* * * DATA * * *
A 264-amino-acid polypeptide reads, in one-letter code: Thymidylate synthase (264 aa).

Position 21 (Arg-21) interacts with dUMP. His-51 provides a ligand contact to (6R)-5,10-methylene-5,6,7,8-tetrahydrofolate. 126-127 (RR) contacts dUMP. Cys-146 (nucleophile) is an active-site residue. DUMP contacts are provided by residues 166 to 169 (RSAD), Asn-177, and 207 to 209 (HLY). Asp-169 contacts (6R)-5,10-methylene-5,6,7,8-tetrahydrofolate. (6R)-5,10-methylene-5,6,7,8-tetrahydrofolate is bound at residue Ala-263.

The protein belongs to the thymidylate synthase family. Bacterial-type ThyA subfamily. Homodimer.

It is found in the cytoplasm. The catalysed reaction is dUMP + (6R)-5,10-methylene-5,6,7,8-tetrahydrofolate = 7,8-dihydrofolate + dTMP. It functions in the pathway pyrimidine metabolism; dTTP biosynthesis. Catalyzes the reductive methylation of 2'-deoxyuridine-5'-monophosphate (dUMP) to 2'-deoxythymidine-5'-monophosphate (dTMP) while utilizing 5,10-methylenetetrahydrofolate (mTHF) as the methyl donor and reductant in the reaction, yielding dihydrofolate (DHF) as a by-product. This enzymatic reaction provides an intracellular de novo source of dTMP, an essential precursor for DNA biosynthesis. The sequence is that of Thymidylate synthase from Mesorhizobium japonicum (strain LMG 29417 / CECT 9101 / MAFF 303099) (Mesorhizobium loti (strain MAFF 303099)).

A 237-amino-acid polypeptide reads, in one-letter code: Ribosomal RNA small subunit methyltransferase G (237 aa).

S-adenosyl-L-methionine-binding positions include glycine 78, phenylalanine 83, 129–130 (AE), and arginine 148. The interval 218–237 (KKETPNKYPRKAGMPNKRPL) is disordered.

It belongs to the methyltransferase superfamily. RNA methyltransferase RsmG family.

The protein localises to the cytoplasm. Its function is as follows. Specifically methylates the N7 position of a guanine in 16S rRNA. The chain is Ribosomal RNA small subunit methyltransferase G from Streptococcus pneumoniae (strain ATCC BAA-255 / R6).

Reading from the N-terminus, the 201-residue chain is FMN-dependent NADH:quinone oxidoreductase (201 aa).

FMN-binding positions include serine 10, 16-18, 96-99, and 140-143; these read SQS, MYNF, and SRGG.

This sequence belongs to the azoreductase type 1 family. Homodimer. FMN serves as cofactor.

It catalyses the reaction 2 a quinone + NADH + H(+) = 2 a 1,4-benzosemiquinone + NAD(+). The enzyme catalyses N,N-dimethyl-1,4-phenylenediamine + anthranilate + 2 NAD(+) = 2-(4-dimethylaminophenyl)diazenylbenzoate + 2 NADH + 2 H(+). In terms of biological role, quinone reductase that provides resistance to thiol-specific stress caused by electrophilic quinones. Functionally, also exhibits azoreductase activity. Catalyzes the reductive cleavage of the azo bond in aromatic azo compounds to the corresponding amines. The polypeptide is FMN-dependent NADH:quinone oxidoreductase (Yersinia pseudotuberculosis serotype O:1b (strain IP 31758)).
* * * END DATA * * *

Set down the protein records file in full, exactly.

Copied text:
A 264-amino-acid polypeptide reads, in one-letter code: Thymidylate synthase (264 aa).

Position 21 (Arg-21) interacts with dUMP. His-51 provides a ligand contact to (6R)-5,10-methylene-5,6,7,8-tetrahydrofolate. 126-127 (RR) contacts dUMP. Cys-146 (nucleophile) is an active-site residue. DUMP contacts are provided by residues 166 to 169 (RSAD), Asn-177, and 207 to 209 (HLY). Asp-169 contacts (6R)-5,10-methylene-5,6,7,8-tetrahydrofolate. (6R)-5,10-methylene-5,6,7,8-tetrahydrofolate is bound at residue Ala-263.

The protein belongs to the thymidylate synthase family. Bacterial-type ThyA subfamily. Homodimer.

It is found in the cytoplasm. The catalysed reaction is dUMP + (6R)-5,10-methylene-5,6,7,8-tetrahydrofolate = 7,8-dihydrofolate + dTMP. It functions in the pathway pyrimidine metabolism; dTTP biosynthesis. Catalyzes the reductive methylation of 2'-deoxyuridine-5'-monophosphate (dUMP) to 2'-deoxythymidine-5'-monophosphate (dTMP) while utilizing 5,10-methylenetetrahydrofolate (mTHF) as the methyl donor and reductant in the reaction, yielding dihydrofolate (DHF) as a by-product. This enzymatic reaction provides an intracellular de novo source of dTMP, an essential precursor for DNA biosynthesis. The sequence is that of Thymidylate synthase from Mesorhizobium japonicum (strain LMG 29417 / CECT 9101 / MAFF 303099) (Mesorhizobium loti (strain MAFF 303099)).

A 237-amino-acid polypeptide reads, in one-letter code: Ribosomal RNA small subunit methyltransferase G (237 aa).

S-adenosyl-L-methionine-binding positions include glycine 78, phenylalanine 83, 129–130 (AE), and arginine 148. The interval 218–237 (KKETPNKYPRKAGMPNKRPL) is disordered.

It belongs to the methyltransferase superfamily. RNA methyltransferase RsmG family.

The protein localises to the cytoplasm. Its function is as follows. Specifically methylates the N7 position of a guanine in 16S rRNA. The chain is Ribosomal RNA small subunit methyltransferase G from Streptococcus pneumoniae (strain ATCC BAA-255 / R6).

Reading from the N-terminus, the 201-residue chain is FMN-dependent NADH:quinone oxidoreductase (201 aa).

FMN-binding positions include serine 10, 16-18, 96-99, and 140-143; these read SQS, MYNF, and SRGG.

This sequence belongs to the azoreductase type 1 family. Homodimer. FMN serves as cofactor.

It catalyses the reaction 2 a quinone + NADH + H(+) = 2 a 1,4-benzosemiquinone + NAD(+). The enzyme catalyses N,N-dimethyl-1,4-phenylenediamine + anthranilate + 2 NAD(+) = 2-(4-dimethylaminophenyl)diazenylbenzoate + 2 NADH + 2 H(+). In terms of biological role, quinone reductase that provides resistance to thiol-specific stress caused by electrophilic quinones. Functionally, also exhibits azoreductase activity. Catalyzes the reductive cleavage of the azo bond in aromatic azo compounds to the corresponding amines. The polypeptide is FMN-dependent NADH:quinone oxidoreductase (Yersinia pseudotuberculosis serotype O:1b (strain IP 31758)).